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The unlovely parsnip

February 8, 2010

The parsnip may look like–and be treated like–the odd, overgrown, albino cousin of the carrot, but its stronger and less sweet flavor should not be dismissed.  This unlovely root vegetable, which, like cruciferous vegetables, improves in flavor after a frost.  Its storage properties are superior to those of the sugary carrot.  And what other storage vegetable does it pair perfectly with?  Potatoes, of course!

What do you do with stored root vegetables that are still half a step from stew-only?  Mash them!  Remember the yogurt mashed potatoes?  Replace half the potatoes with two large parsnips and ditch the garlic.  Pare away any bad spots, soft spots, and bruises and proceed as before.  The parsnips jazz up the potatoes and prove equal to the tang of the yogurt.  I omitted the fennel seeds in this mashed spud recipe because the mild sweetness of the parsnips provides more complexity.

I served mashed parsnips and potatoes with fried cheese.  Yum.  Cut your cheese, cover in flour, then egg, then bread crumbs, and fry in a hot pan liberally coated in oil.  The cheese fries quickly, so be sure to turn them.  Eat immediately after frying.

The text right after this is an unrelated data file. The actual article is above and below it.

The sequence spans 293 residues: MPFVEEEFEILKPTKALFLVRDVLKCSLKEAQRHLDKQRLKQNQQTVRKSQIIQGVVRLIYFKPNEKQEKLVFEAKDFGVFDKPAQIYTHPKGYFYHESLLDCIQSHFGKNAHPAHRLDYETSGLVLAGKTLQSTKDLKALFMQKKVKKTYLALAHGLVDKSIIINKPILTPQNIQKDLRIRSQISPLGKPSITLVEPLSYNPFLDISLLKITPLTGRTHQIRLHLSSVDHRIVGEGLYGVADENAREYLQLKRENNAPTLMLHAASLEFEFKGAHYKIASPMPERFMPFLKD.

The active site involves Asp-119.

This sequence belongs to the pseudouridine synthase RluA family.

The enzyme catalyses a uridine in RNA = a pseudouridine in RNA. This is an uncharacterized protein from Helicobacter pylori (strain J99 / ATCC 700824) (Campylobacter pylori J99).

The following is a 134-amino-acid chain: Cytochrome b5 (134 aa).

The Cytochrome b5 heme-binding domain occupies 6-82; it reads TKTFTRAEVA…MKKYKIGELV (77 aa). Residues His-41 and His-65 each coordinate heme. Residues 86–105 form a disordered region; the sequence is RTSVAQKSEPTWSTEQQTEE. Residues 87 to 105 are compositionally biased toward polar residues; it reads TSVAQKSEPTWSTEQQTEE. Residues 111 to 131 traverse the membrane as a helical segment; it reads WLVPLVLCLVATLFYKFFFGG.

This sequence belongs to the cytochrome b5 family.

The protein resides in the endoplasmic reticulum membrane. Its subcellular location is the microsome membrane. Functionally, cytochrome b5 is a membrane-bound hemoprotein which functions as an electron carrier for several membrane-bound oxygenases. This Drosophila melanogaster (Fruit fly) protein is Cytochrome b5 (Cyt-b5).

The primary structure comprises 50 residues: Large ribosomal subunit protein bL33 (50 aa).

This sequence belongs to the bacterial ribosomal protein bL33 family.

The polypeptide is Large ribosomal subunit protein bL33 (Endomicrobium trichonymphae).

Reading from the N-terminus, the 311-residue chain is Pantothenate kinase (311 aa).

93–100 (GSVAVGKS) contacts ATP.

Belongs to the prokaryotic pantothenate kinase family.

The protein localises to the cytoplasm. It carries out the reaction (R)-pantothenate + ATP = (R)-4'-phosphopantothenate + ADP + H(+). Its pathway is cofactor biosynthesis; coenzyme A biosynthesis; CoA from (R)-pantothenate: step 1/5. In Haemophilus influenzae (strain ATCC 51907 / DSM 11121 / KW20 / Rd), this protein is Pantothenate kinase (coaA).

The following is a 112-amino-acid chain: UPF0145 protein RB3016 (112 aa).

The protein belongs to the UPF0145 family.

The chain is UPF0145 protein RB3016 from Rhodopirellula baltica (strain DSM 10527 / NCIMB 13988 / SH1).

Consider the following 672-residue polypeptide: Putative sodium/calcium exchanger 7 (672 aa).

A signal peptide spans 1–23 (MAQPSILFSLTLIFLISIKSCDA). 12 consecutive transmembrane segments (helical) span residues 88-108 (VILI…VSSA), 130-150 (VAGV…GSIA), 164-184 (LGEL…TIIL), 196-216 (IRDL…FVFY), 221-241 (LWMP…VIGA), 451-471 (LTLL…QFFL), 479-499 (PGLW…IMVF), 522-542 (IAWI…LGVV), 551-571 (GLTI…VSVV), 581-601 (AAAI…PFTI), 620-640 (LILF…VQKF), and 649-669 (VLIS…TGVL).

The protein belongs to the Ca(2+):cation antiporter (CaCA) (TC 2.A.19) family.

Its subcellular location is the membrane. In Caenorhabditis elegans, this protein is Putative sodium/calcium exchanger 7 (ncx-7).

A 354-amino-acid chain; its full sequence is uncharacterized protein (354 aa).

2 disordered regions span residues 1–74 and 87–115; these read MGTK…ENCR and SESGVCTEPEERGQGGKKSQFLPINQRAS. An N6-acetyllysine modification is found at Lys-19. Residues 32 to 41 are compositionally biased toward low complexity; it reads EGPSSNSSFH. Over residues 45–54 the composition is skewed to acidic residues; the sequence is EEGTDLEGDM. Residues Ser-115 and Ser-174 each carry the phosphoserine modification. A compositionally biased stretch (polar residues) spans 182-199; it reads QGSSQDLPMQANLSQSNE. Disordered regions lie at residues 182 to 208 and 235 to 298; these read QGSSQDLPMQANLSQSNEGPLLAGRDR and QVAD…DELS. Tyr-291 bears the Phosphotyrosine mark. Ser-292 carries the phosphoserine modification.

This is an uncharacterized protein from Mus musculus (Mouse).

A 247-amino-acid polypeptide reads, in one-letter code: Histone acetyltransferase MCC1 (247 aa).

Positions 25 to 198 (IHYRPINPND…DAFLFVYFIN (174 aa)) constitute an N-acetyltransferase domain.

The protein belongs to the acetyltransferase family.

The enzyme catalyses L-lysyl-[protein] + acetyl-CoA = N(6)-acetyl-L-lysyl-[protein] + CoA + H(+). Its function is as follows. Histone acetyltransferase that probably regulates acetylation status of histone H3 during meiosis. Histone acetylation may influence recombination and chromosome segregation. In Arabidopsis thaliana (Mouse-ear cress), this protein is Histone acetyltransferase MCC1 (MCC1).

What cheese should you use?  Well, I brought home and Armenian string cheese from Atkins Farms (it was on sale . . . I just to try it!).  The cheese had nigella seeds in it, which I’d never tried before.  Interesting.  The bit I tried in pasta didn’t really shine, and the dry, almost rubbery texture made me think it would hold up for frying.  And it did!

Remember to keep the heat high or the cheese will take too long to fry, ruining the shape and letting bits ooze out.  I imagine a dry mozzarella (not in water) would work well as a string cheese substitute.  Oh, and don’t use the kid’s snack version of string cheese.  What I bought is a string cheese because it is pulled into ropes, not because you can pull off strings of it.

There is one more part to this unusual meal: broiled red cabbage and onions.  I used half a head of red cabbage, halved, and one and half onions, also halved.  I tossed these in a casserole dish with several tablespoons of butter, a sprinkling of salt, and a sprinkling of mustard seeds, coriander, and peppercorns.  Broil at 400°F until cabbage is tender and onions are meltingly soft.

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